Andrew Keen – a weary wisdom

Reflecting on the stimulating evening, I couldn’t help thinking about the idea of ‘structural sin’.  Facebook / Google claim that they are providing a public good, they are trying to change the world and there is a lot of powerful evidence that there is some truth in that (Arab Spring, Charity Fundraising, Linking Isolated communities).  However there is a lie at  the heart of the agenda,  Facebook is making huge amounts of money at selling our private data to companies, it is a profit driven organisation not a public good.  It seems to me that this exploits the worst vulnerabilities of adolescents as they attempt to build a circle of friends,.  As we all know, as we are growing up we make mistakes, we experiment with who we are we, what we stand for.  My generation of Digital Natives are fortunate because those mistakes, the embarrassing things we did or said were done in private and are forgotten about.  The internet does not forget and therefore (as the point was made excellently yesterday) can’t forgive.  If the internet doesn’t learn to forgive it will be a dystopia – rather than the utopia that the first wave of internet entrepeneurs envisaged and hoped for.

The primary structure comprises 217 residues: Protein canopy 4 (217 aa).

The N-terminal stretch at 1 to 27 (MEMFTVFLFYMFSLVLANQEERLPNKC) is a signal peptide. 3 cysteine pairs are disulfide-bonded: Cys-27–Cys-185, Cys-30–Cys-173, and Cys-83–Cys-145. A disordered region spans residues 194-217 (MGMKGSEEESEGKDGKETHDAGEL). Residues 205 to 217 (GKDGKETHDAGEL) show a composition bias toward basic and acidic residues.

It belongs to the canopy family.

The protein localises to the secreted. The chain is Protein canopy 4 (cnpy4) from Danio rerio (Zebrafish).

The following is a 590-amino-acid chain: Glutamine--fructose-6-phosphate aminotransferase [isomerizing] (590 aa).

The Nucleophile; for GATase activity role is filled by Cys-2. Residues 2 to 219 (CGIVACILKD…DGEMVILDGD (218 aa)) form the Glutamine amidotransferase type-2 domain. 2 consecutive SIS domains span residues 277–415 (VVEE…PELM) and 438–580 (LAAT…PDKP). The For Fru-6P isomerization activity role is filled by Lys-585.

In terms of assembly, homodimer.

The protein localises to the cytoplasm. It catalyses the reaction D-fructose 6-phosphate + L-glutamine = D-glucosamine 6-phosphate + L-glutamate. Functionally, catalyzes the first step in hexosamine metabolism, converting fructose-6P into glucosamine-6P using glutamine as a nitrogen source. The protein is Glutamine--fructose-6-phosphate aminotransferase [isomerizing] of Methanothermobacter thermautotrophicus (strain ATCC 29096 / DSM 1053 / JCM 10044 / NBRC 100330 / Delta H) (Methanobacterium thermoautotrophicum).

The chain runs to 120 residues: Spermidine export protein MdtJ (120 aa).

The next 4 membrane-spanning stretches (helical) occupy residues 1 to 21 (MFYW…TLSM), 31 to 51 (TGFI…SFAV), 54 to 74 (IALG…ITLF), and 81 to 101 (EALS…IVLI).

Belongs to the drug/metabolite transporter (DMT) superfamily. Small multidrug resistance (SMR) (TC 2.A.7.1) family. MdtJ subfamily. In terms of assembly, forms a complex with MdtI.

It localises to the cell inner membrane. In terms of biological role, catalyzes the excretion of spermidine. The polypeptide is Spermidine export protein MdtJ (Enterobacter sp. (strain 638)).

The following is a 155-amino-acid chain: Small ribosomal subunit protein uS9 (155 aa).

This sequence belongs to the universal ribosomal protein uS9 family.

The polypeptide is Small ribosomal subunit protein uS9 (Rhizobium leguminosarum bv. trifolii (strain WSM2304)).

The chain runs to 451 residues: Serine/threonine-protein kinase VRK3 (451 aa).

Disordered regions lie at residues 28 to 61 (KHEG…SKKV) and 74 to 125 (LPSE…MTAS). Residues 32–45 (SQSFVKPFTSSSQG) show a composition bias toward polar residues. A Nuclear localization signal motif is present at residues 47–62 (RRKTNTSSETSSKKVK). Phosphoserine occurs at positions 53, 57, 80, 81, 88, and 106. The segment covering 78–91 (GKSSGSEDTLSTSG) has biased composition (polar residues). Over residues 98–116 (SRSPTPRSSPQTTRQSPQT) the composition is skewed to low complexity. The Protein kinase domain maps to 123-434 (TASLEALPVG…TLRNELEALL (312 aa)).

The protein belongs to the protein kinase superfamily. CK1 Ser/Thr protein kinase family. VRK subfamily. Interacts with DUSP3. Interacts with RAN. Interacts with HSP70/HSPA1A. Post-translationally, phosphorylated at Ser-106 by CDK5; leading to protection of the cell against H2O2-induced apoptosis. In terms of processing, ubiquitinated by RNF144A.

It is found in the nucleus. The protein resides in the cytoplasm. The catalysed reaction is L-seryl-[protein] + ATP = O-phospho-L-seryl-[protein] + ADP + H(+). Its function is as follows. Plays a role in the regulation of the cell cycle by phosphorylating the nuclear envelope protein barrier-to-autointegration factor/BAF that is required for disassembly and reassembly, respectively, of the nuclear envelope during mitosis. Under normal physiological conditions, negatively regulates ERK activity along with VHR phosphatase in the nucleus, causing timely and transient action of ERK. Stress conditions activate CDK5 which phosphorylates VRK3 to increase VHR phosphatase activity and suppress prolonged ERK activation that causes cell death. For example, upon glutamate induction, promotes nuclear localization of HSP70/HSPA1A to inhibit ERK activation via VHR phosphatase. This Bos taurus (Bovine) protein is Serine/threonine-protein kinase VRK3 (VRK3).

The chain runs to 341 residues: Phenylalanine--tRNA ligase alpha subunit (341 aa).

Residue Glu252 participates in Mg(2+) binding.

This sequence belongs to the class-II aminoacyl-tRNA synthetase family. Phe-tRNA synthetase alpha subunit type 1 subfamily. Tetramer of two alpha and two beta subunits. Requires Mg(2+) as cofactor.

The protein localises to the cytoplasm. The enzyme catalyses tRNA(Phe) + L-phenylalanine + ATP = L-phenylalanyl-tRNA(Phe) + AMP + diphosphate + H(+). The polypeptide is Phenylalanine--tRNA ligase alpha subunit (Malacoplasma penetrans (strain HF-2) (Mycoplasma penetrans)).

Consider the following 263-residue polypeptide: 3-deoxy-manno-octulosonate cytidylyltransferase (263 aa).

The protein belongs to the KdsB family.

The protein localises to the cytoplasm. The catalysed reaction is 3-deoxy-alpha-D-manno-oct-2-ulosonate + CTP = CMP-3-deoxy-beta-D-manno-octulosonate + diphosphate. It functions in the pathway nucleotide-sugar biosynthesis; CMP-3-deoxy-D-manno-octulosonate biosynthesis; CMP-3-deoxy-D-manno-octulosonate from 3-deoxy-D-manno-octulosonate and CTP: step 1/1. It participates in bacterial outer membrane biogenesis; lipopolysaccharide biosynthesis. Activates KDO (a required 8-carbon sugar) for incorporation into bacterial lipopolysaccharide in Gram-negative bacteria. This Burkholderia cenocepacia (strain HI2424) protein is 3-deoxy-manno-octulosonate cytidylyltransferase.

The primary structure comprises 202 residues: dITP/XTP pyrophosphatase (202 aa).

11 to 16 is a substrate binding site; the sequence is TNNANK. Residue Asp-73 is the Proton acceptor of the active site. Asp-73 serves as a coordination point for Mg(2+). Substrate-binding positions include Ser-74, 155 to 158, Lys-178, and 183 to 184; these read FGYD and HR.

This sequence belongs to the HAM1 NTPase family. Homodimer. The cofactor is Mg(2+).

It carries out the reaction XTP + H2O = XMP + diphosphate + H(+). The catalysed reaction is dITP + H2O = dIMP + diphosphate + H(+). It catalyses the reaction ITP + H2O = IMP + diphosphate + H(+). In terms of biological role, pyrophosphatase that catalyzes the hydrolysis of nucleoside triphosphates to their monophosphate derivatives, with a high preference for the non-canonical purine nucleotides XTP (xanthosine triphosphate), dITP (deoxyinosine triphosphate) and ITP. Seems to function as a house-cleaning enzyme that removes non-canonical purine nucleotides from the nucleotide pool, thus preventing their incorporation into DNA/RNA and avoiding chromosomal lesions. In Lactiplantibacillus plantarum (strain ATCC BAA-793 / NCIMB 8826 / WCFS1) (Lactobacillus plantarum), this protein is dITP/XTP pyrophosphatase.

Yes you can live without Facebook!

The final thing I have found myself reflecting on is what was said about ‘confessional’ culture.  Little did Andrew Keen know that sitting in the audience was a Catholic Priest who had spent nearly 2 hours in the confessional this weekend. It seems that as we are a city-centre church people come from all over Edinburgh to use the confessional here, I have found it a vibrant and very consoling ministry.  But that private confession, one to one, with the inviolability of the seal, has a profoundly healthy and healing dynamic. The confessional, ‘all out there’ culture, cheered (and jeered) on by reality TV, Jerry Springer, Jeremy Kyle, is damaging and exploitative, and as more of us live ‘on’ line there is a danger that we become more self-revelatory.  This pressure towards inappropriate self-disclosure must be resisted, otherwise we are ultimately being made fools of (like Scotty in Hitchcock’s Vertigo hence the title of the book). So thank you Andrew Keen –  I found him full of a weary wisdom, but feel his analysis is important, pragmatic, and he probably wouldn’t like this but redolent with a disguised and reluctant compassion.  I am going to buy his book!